The team previously had discovered that fetal immune systems are highly tolerant of cells foreign to their own bodies and hypothesized that this prevented fetuses from rejecting their mothers’ cells during pregnancy and from rejecting their own organs as they develop….

December 17, 2010 Posted by | Health News Items | , , , , , , | Leave a comment

New superbug genes sure to spread, U.S. expert says

New superbug genes sure to spread, U.S. expert says

From a December 15 Reuters Health News item by Maggie Fox

WASHINGTON (Reuters) – A little loop of genes that give bacteria the power to resist virtually all known antibiotics is spreading quickly and likely to cause doctors headaches for years to come, an expert predicted on Wednesday.

They come on the equivalent of a genetic memory stick — a string of genes called a transmissible genetic element. Bacteria, unlike higher forms of life, can swap these gene strings with other species and often do so with wild abandon.

This one is called New Delhi metallobeta-lactamase 1 or NDM-1 for short and Dr. Robert Moellering of Harvard Medical School and Beth Israel Deaconess Medical Center in Boston predicts it will cause more trouble in the coming years.

“What makes this enzyme so frightening is not only its intrinsic ability to destroy most known beta-lactam antibiotics but also the company it keeps,’ Moellering wrote in a commentary in the New England Journal of Medicine.….

….

Antibiotic-resistant bacteria are nothing new — virtually all strains of the common Staphylococcus bacteria are now resistant to penicillin. Almost as soon as penicillin was introduced in the 1940s, bacteria began to develop resistance to its effects, prompting researchers to develop many new generations of antibiotics.

But their overuse and misuse have helped fuel the rise of drug-resistant “superbugs.” The U.S. Centers for Disease Control and Prevention says most infections that people get while in the hospital resist at least one antibiotic.

[Click here for the CDC Web page on Antibiotic Resistance
It contains detailed information under topics as About Antimicrobial Resistance and Diseases/Pathogens Associated with Antimicrobial Resistance.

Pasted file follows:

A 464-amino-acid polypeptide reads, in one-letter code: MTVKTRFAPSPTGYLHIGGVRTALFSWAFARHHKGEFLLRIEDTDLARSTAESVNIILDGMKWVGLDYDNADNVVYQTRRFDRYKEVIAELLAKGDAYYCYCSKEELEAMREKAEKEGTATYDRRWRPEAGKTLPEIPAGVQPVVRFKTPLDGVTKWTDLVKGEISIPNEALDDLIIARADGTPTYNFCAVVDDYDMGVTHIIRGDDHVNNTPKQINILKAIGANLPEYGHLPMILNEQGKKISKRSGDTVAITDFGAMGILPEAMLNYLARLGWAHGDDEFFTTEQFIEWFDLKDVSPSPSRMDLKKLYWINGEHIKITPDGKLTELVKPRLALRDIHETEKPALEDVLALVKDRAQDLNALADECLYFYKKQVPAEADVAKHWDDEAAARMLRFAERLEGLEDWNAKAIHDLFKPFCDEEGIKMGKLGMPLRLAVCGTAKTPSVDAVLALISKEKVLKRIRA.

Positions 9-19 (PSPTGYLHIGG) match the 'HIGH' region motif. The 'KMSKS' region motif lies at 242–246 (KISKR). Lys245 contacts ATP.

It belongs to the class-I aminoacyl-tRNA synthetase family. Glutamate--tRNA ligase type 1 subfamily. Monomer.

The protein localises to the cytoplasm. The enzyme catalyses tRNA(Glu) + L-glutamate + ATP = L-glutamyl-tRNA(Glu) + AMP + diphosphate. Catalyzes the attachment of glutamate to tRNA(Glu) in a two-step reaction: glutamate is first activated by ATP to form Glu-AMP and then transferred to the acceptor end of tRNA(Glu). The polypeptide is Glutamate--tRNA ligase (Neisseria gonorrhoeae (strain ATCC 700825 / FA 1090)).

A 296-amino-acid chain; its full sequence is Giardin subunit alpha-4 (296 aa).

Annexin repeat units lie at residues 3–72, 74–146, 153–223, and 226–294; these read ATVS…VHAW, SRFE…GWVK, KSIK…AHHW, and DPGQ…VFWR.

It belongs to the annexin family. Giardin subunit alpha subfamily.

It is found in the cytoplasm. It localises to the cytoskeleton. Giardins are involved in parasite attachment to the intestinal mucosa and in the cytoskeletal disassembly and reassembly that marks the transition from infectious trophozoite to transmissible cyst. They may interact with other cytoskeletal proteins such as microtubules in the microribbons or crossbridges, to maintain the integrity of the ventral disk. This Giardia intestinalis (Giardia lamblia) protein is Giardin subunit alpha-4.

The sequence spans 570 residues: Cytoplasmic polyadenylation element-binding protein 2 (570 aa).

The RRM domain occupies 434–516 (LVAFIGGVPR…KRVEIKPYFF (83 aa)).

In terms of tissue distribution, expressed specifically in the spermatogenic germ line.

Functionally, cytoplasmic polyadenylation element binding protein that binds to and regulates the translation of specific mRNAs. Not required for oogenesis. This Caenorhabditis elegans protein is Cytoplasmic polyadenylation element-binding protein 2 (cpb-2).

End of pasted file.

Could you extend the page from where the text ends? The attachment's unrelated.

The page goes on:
References and Resources includes information on campaigns and surveillance systems as well as links to related podcasts, e-cards, and videos.  There are also links to government and organizational Web sites.

KILLER MRSA

For example, half of all Staphylococcus aureus infections in the United States are resistant to penicillin, methicillin, tetracycline and erythromycin. Methicillin-resistant staph aureus or MRSA killed an estimated 19,000 people in the United States alone in 2005.

NDM-1 resists many different types of antibiotic. In at least one case, the only drug that affected it was colistin, a toxic older antibiotic.

“Thus far, the majority of isolates in countries throughout the world can be traced to subjects who have traveled to India to visit family or have received medical care there,” Moellering wrote.

“However, the ability of this genetic element to spread rapidly among Enterobacteriaceae means that there will almost certainly be numerous secondary cases throughout the world that are unrelated to travel to the Indian subcontinent.”

Experts have been warning for years that poor hospital practices and the overuse of antibiotics spread dangerous bacteria, but practices are changing only slowly.

“The fact that there is widespread nonprescription use of antibiotics in India, a country in which some areas have less than ideal sanitation and a high prevalence of diarrheal disease and crowding, sets the ideal stage for the development of such resistance,” Moellering wrote….

 

 

December 17, 2010 Posted by | Consumer Health, Health News Items, Public Health | , , , , , , , , | Leave a comment

Ready or Not? Protecting the Public’s Health from Diseases, Disasters, and Bioterrorism

Ready or Not 2010

Ready or Not? Protecting the Public’s Health from Diseases, Disasters, and Bioterrorism